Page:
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Layer>Save As (Select KML) [Data is in OSGB36 Ordnance Survey GB] Open in Google Earth to check it is in the correct position


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Most GIS desktop software apps have ability to plot table or csv data based on lng/lat or x/y values to generate a point event layer. Event layers may then be exported to a GIS layer (e.g. shapefile), and then you may run a spatial analysis interpolation tool or script to create the raster surface similar to your link example. Finally, these raster layers ...


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At the Genealogy & Family History Stack Exchange I just found that: There is a software program called Family Atlas (www.familyatlas.com) that will import data from a variety of sources, including GEDCOM. If the coordinate of an event place is included, it will use it. Otherwise it will look up a coordinate based on the place name. It has ...


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http://sourceforge.net/projects/gedcomtokml/ should do the GEDCOM to KML conversion. You can find the info on it here. http://en.wikipedia.org/wiki/Map_My_Ancestors It seems straightforward enough.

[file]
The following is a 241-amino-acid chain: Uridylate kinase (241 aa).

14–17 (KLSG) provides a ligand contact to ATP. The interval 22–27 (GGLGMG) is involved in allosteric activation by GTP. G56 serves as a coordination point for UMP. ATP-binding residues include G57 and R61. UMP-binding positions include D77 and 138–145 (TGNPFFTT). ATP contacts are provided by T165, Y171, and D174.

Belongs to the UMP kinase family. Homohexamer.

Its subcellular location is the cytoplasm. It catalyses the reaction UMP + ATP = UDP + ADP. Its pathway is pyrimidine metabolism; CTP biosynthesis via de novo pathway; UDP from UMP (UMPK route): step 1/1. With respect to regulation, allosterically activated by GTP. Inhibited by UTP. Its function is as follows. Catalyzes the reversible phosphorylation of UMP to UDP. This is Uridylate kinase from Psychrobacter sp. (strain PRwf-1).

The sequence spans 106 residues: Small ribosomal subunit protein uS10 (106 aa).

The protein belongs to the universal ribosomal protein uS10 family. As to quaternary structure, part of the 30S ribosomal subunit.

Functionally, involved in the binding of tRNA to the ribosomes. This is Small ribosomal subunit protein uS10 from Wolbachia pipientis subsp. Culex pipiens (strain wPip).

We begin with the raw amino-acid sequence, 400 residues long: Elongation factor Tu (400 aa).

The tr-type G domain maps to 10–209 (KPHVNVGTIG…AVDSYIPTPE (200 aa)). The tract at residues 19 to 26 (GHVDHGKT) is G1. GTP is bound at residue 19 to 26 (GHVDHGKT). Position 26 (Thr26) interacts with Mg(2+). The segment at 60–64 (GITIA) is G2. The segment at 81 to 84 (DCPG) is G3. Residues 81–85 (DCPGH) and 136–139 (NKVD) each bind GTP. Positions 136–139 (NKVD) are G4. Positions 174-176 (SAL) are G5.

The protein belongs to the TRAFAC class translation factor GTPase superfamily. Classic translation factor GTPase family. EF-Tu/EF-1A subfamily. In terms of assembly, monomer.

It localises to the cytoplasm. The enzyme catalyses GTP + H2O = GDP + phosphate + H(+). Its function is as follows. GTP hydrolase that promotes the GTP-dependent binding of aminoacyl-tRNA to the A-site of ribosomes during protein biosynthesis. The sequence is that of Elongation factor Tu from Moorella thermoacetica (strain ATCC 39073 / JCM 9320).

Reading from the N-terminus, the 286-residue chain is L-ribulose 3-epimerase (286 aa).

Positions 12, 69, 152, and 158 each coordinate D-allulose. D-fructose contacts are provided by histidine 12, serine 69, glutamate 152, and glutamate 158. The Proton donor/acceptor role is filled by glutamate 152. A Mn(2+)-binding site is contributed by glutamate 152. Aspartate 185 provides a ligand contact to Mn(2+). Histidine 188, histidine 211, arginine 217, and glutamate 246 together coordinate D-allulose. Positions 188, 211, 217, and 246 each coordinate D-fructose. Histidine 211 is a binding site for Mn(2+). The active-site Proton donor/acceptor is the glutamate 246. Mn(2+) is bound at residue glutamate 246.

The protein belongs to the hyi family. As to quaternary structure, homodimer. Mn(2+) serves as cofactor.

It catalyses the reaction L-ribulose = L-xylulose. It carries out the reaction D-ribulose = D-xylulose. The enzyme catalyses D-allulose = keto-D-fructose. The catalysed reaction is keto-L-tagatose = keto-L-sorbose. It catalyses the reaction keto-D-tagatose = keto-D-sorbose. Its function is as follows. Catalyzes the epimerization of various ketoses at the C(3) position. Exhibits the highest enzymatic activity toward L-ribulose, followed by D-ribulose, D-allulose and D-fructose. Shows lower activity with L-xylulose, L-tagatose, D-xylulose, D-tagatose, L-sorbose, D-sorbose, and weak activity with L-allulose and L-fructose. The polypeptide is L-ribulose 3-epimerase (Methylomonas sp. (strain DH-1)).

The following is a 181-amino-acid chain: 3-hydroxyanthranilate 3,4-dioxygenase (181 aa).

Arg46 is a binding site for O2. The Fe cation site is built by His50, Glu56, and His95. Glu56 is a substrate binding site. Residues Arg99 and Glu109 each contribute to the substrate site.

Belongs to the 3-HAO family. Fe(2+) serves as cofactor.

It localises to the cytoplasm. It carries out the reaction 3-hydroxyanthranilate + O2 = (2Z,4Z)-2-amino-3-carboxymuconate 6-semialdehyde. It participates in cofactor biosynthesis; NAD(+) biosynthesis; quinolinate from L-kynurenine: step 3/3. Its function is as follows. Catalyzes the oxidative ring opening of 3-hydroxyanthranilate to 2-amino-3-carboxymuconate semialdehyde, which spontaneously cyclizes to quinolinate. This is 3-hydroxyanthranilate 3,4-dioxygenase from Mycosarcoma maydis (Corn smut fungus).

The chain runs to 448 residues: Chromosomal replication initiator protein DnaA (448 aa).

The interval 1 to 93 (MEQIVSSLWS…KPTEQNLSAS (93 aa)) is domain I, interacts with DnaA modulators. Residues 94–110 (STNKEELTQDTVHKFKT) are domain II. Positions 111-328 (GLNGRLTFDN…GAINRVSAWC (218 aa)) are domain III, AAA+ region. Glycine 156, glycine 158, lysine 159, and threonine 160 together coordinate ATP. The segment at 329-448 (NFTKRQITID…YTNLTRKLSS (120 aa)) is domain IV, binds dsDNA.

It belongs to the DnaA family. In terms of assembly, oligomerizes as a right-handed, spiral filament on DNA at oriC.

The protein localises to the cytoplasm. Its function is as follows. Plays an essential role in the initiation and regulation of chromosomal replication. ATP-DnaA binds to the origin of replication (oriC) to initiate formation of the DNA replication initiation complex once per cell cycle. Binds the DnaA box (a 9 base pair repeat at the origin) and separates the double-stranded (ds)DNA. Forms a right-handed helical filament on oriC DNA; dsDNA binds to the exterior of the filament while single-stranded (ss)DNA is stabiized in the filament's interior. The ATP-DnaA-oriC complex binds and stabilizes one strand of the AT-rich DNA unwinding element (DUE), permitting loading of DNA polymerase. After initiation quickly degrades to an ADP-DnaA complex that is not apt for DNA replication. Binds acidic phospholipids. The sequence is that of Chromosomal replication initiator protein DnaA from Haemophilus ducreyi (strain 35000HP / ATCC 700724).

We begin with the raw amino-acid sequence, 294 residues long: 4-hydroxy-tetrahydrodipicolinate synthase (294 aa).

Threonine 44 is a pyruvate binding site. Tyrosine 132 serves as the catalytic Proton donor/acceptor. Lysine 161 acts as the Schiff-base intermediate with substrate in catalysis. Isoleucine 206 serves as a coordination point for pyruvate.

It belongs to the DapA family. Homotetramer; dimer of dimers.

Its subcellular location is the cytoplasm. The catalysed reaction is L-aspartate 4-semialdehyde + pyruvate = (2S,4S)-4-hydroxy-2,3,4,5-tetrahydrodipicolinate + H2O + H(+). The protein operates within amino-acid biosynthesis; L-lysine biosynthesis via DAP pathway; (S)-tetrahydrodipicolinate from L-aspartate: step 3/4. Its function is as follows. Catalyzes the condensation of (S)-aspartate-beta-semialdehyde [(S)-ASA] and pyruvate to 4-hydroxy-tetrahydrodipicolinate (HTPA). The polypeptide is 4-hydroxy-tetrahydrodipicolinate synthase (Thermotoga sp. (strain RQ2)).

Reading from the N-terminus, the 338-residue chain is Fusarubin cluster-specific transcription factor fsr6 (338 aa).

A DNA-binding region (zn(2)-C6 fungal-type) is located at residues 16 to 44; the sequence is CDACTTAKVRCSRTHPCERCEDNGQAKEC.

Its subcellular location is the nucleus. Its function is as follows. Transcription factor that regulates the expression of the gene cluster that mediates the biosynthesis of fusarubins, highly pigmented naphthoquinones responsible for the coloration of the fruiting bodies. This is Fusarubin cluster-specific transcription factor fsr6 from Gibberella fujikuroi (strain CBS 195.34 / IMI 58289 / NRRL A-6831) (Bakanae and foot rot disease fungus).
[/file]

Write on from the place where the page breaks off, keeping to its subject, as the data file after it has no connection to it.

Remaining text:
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Changed browser from Google chrome to firefox it all works now


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Create your own local server, kml file needs an http:// and then make sure the dashboard runs in firefox, google chrome could not display the data.


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I found a blog posting entitled KML / KMZ data import into MySQL for use with GIS functions by Romain which looks like it will do much of what you are asking. For demonstration purposes, the KML polygons will be inserted into a simple table storing a string and a matching polygon definition.


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If you do not have a GIS Package yet, QGis is an excellent and free Application that will let you load up all your files and overlay them on top of each other so you can see exactly what is in them. KML and Shapfiles could contain the exact same data, however KML is much more suited to displaying time based track information, whereas shapefiles are more ...


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One way of approaching this is with the following technologies: Server with PostGres/PostGis, GeoSever and a Web Server installed. (Could be a windows desktop machine using IIS) This will allow you to import the shape files and KML files into a database with geometries and create layers to present to the end user You will need to build tables of vehicles ...


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This sort of thing is what humans are good at but computers aren't good at. One approach that may help is sorting the points in clockwise order, this will give you mostly what you want but will still need some manual intervention with a software package like ArcGis or QGIS. In essence find the leftest point (lowest X), if two are colinear then the one with ...